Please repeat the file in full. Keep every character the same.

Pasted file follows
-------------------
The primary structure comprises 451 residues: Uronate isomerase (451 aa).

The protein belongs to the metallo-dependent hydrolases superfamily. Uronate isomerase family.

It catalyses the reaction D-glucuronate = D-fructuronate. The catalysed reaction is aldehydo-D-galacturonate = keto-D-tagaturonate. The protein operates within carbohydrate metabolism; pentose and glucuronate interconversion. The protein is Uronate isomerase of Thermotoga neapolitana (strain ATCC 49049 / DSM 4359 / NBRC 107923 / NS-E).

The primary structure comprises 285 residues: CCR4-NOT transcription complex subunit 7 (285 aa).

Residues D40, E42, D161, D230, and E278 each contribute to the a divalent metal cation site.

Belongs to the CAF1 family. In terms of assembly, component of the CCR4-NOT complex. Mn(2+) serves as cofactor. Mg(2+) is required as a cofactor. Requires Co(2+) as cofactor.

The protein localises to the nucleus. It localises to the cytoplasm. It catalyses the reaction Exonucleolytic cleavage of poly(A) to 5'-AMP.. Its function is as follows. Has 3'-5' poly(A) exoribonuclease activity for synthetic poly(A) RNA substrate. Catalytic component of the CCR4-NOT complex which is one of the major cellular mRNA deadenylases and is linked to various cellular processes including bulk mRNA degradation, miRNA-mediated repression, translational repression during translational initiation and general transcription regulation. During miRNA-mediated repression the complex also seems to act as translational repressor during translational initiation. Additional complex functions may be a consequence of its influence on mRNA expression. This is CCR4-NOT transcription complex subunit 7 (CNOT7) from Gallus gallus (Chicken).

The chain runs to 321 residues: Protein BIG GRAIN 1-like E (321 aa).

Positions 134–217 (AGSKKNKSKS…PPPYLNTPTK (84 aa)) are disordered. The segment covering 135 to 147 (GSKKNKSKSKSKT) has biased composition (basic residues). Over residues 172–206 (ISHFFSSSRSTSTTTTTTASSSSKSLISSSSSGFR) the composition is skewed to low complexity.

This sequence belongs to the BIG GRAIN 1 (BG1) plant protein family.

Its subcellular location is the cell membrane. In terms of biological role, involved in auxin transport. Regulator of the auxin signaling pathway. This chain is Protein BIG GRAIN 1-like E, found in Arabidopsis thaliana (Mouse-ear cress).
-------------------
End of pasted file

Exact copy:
The primary structure comprises 451 residues: Uronate isomerase (451 aa).

The protein belongs to the metallo-dependent hydrolases superfamily. Uronate isomerase family.

It catalyses the reaction D-glucuronate = D-fructuronate. The catalysed reaction is aldehydo-D-galacturonate = keto-D-tagaturonate. The protein operates within carbohydrate metabolism; pentose and glucuronate interconversion. The protein is Uronate isomerase of Thermotoga neapolitana (strain ATCC 49049 / DSM 4359 / NBRC 107923 / NS-E).

The primary structure comprises 285 residues: CCR4-NOT transcription complex subunit 7 (285 aa).

Residues D40, E42, D161, D230, and E278 each contribute to the a divalent metal cation site.

Belongs to the CAF1 family. In terms of assembly, component of the CCR4-NOT complex. Mn(2+) serves as cofactor. Mg(2+) is required as a cofactor. Requires Co(2+) as cofactor.

The protein localises to the nucleus. It localises to the cytoplasm. It catalyses the reaction Exonucleolytic cleavage of poly(A) to 5'-AMP.. Its function is as follows. Has 3'-5' poly(A) exoribonuclease activity for synthetic poly(A) RNA substrate. Catalytic component of the CCR4-NOT complex which is one of the major cellular mRNA deadenylases and is linked to various cellular processes including bulk mRNA degradation, miRNA-mediated repression, translational repression during translational initiation and general transcription regulation. During miRNA-mediated repression the complex also seems to act as translational repressor during translational initiation. Additional complex functions may be a consequence of its influence on mRNA expression. This is CCR4-NOT transcription complex subunit 7 (CNOT7) from Gallus gallus (Chicken).

The chain runs to 321 residues: Protein BIG GRAIN 1-like E (321 aa).

Positions 134–217 (AGSKKNKSKS…PPPYLNTPTK (84 aa)) are disordered. The segment covering 135 to 147 (GSKKNKSKSKSKT) has biased composition (basic residues). Over residues 172–206 (ISHFFSSSRSTSTTTTTTASSSSKSLISSSSSGFR) the composition is skewed to low complexity.

This sequence belongs to the BIG GRAIN 1 (BG1) plant protein family.

Its subcellular location is the cell membrane. In terms of biological role, involved in auxin transport. Regulator of the auxin signaling pathway. This chain is Protein BIG GRAIN 1-like E, found in Arabidopsis thaliana (Mouse-ear cress).